Also speaking against child marriage, Dorcas urged parents to allow their girls to reach their full potentials in their careers and lives before they are forced into marriage.
A teacher in the community, Margaret Musa, who doubles as a member of the iMentor Girls team established by the SOAR initiative said the roadshow and the dialogue serve as a platform for enlightenment campaign in the community.
"Abuse of a young girl or even a child is wrong, and for us, any adult found abusing a child, a girl or a woman should face the law."
"They should be prosecuted. In our communities, you see adults calling little girls; fine girl, come let me buy you biscuits."
"No, we don't want that. Our girls and boys must be protected. So we are out now to tell people to stay stop abusing our children and women and you can see the little ones among us, they are even the ones speaking out."
Margaret noted that women and young girls especially those who hawk petty items on the streets face numerous challenges of abuse and violence.
"Even when people do not want to buy things, they call on them just to molest them, this must stop."
Margaret added that the surest way to end SGBV is by encouraging everyone affected to speak out.
"Even if it is not you child, please speak out, report to the appropriate authorities, don't keep quiet because when we keep protecting these criminals, you never can tell, one day they may come for your own child."
Getting to the palace of the district head of Kutunku in time for the community the dialogue, the teenagers entertained the teeming crowd with a series of local dances and a display of various cultures while passing their messages against SGBV.
They also treated their guests at the palace to a drama session, illustrating the need for education and the level of damage SGBV can cause in the life of a child.
Speaking at the dialogue, a representative of the Gwagwalada area council, Helen Alfred, said parents, elders in the community must remain vigilant.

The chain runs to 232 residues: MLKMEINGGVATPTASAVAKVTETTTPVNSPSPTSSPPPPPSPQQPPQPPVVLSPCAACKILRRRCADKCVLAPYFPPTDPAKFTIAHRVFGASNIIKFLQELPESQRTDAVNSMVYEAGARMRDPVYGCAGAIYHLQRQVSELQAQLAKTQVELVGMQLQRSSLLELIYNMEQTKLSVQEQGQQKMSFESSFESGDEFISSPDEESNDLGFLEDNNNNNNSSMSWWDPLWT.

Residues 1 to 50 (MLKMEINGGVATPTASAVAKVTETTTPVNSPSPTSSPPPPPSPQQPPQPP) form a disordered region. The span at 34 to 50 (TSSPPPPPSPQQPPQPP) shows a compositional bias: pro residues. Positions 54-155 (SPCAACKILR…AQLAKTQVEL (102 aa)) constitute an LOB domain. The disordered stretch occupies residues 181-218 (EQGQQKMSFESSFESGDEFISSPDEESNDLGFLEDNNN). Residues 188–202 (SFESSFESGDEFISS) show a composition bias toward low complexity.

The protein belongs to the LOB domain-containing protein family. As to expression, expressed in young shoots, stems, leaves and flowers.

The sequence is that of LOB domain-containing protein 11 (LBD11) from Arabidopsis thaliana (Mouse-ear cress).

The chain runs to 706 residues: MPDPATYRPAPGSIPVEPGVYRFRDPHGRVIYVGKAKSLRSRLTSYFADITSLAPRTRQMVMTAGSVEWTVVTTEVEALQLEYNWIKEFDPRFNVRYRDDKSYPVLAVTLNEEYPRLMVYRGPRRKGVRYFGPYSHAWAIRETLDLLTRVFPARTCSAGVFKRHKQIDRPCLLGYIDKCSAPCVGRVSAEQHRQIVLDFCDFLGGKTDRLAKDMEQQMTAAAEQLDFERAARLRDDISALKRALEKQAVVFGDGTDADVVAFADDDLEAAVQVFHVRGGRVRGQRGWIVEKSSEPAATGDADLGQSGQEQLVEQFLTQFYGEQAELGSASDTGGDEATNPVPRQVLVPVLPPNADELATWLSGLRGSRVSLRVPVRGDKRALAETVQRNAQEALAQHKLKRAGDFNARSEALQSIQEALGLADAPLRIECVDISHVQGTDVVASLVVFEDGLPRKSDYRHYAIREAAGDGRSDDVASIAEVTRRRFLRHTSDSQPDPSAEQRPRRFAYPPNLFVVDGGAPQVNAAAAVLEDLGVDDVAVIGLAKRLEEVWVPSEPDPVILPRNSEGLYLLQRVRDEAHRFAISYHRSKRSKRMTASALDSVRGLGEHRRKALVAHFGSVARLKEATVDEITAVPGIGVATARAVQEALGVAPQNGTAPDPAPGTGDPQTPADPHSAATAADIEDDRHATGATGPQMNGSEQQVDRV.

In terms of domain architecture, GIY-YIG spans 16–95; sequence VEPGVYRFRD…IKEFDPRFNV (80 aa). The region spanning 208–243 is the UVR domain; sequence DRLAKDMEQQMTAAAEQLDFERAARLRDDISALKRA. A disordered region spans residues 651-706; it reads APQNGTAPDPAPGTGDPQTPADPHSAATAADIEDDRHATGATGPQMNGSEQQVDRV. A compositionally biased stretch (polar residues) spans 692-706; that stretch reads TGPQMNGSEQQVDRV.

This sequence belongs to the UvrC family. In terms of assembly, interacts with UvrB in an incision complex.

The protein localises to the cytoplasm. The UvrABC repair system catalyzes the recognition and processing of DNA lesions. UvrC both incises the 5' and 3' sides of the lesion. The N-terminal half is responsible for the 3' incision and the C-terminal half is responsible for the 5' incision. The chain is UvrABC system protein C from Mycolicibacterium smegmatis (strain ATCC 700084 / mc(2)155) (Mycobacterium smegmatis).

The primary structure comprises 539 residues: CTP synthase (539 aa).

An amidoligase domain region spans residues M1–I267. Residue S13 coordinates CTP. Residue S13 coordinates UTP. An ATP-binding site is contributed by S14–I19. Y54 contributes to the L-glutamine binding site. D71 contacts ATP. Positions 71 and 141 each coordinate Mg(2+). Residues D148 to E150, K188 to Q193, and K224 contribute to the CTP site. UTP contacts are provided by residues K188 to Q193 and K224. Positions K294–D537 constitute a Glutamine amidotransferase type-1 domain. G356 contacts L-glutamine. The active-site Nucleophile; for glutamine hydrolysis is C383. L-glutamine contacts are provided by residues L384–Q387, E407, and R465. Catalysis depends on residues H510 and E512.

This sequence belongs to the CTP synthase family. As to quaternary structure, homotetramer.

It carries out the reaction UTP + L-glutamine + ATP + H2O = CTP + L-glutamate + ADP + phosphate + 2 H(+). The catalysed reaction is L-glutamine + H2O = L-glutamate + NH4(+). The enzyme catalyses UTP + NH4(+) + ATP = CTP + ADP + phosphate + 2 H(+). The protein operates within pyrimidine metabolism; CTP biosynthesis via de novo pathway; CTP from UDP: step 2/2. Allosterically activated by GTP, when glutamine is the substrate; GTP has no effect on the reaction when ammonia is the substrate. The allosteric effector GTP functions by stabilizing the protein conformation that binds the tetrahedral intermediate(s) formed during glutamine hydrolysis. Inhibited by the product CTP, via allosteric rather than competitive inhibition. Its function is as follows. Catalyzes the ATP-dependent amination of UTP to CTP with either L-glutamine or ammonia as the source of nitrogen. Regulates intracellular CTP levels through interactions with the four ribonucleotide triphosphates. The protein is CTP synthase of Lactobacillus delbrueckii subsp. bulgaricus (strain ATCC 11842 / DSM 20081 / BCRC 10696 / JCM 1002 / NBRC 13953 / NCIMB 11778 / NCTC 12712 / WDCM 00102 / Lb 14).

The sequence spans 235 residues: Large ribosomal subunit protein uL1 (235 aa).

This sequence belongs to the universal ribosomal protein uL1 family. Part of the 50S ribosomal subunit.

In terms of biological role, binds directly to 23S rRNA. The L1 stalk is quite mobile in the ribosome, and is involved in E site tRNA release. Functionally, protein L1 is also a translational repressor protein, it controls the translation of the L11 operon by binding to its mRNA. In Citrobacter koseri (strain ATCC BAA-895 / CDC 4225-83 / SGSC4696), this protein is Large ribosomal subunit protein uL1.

Alfred urged parents to build bonds with their children in order to encourage them to always speak out when things go wrong.
"It is also important that we retrace our steps and go back to those family values and morals that had helped us avoid these vices in the past. Our values system is eroded and people feel they can do anything and get away with it."
For the secretary to the district head of New Kutunku, Salihu Musa, the training received by residents through SOAR Initiative activities have created awareness on the perils of child marriage.
He also said that the community through the organisation have continued to ensure that the culture of silence is eliminated and people are encouraged to speak up against acts of SGBV.
"We have made it clear that we need to know when these things happen or even when you think it is about to happen so that we can act on it."
"Everyone in this community now knows that raping, violating children is prohibited here in New Kutunku community."
In his address, Levi Yakubu, the project assistant for SOAR Initiative while aligning with the need to encourage people to speak out said counselling is key to ensuring that survivors of SGBV get all the help they need.
He also said that the SOAR Initiative support survivors with counselling, psychosocial and medical care where necessary.
UNICEF calls for media partnership in the fight to end SGBV in Nigeria
Legit.ng had previously reported that Ibrahim Sesay, the chief child protector for UNICEF urged media organisations and journalists to partner with relevant agencies on issues surrounding men and girls in Nigeria.
Sesay said funds have been committed globally towards curbing all forms of violence against women and girls.
He also called for a conscious effort to protect victims of GBV violence in every media reporting involving women, girls and children.
Need for special court for SGBV cases in Nigeria
Also, a social worker in FCT had said that Nigeria lacks special courts needed to handle cases of gender-based violence.
Ngozi Ike said these courts are needed to handle cases of violence against women and girls across the country.
According to Ike, the establishment of such courts would speed up the trial of perpetrators of gender-based violence.